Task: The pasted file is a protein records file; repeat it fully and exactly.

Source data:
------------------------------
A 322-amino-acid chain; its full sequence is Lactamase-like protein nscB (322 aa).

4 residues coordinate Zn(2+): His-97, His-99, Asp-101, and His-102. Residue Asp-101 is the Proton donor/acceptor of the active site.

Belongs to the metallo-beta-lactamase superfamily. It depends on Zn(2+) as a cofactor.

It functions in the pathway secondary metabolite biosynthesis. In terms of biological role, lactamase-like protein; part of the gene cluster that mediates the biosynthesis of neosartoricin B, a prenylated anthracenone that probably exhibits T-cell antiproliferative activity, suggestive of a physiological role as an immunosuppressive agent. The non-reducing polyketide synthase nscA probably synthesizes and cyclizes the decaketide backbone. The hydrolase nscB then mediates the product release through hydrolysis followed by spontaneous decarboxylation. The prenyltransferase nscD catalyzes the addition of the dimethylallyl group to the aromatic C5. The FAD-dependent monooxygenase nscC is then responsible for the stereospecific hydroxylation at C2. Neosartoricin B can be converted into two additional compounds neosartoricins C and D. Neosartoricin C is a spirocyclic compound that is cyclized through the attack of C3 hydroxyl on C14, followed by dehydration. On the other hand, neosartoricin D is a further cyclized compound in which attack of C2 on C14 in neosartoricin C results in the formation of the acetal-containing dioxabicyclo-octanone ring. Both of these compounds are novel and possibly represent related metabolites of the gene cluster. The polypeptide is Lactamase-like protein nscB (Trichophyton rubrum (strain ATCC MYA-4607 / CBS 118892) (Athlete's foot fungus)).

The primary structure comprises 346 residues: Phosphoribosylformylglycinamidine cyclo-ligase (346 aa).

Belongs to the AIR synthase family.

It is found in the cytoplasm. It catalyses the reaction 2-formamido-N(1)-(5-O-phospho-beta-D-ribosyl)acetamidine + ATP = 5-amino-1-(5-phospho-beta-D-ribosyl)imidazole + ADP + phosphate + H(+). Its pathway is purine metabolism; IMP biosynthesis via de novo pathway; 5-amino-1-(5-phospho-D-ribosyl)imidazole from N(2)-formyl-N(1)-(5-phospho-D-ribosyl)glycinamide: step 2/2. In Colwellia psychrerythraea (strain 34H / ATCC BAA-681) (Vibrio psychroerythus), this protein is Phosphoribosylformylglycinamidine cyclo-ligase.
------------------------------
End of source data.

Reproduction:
A 322-amino-acid chain; its full sequence is Lactamase-like protein nscB (322 aa).

4 residues coordinate Zn(2+): His-97, His-99, Asp-101, and His-102. Residue Asp-101 is the Proton donor/acceptor of the active site.

Belongs to the metallo-beta-lactamase superfamily. It depends on Zn(2+) as a cofactor.

It functions in the pathway secondary metabolite biosynthesis. In terms of biological role, lactamase-like protein; part of the gene cluster that mediates the biosynthesis of neosartoricin B, a prenylated anthracenone that probably exhibits T-cell antiproliferative activity, suggestive of a physiological role as an immunosuppressive agent. The non-reducing polyketide synthase nscA probably synthesizes and cyclizes the decaketide backbone. The hydrolase nscB then mediates the product release through hydrolysis followed by spontaneous decarboxylation. The prenyltransferase nscD catalyzes the addition of the dimethylallyl group to the aromatic C5. The FAD-dependent monooxygenase nscC is then responsible for the stereospecific hydroxylation at C2. Neosartoricin B can be converted into two additional compounds neosartoricins C and D. Neosartoricin C is a spirocyclic compound that is cyclized through the attack of C3 hydroxyl on C14, followed by dehydration. On the other hand, neosartoricin D is a further cyclized compound in which attack of C2 on C14 in neosartoricin C results in the formation of the acetal-containing dioxabicyclo-octanone ring. Both of these compounds are novel and possibly represent related metabolites of the gene cluster. The polypeptide is Lactamase-like protein nscB (Trichophyton rubrum (strain ATCC MYA-4607 / CBS 118892) (Athlete's foot fungus)).

The primary structure comprises 346 residues: Phosphoribosylformylglycinamidine cyclo-ligase (346 aa).

Belongs to the AIR synthase family.

It is found in the cytoplasm. It catalyses the reaction 2-formamido-N(1)-(5-O-phospho-beta-D-ribosyl)acetamidine + ATP = 5-amino-1-(5-phospho-beta-D-ribosyl)imidazole + ADP + phosphate + H(+). Its pathway is purine metabolism; IMP biosynthesis via de novo pathway; 5-amino-1-(5-phospho-D-ribosyl)imidazole from N(2)-formyl-N(1)-(5-phospho-D-ribosyl)glycinamide: step 2/2. In Colwellia psychrerythraea (strain 34H / ATCC BAA-681) (Vibrio psychroerythus), this protein is Phosphoribosylformylglycinamidine cyclo-ligase.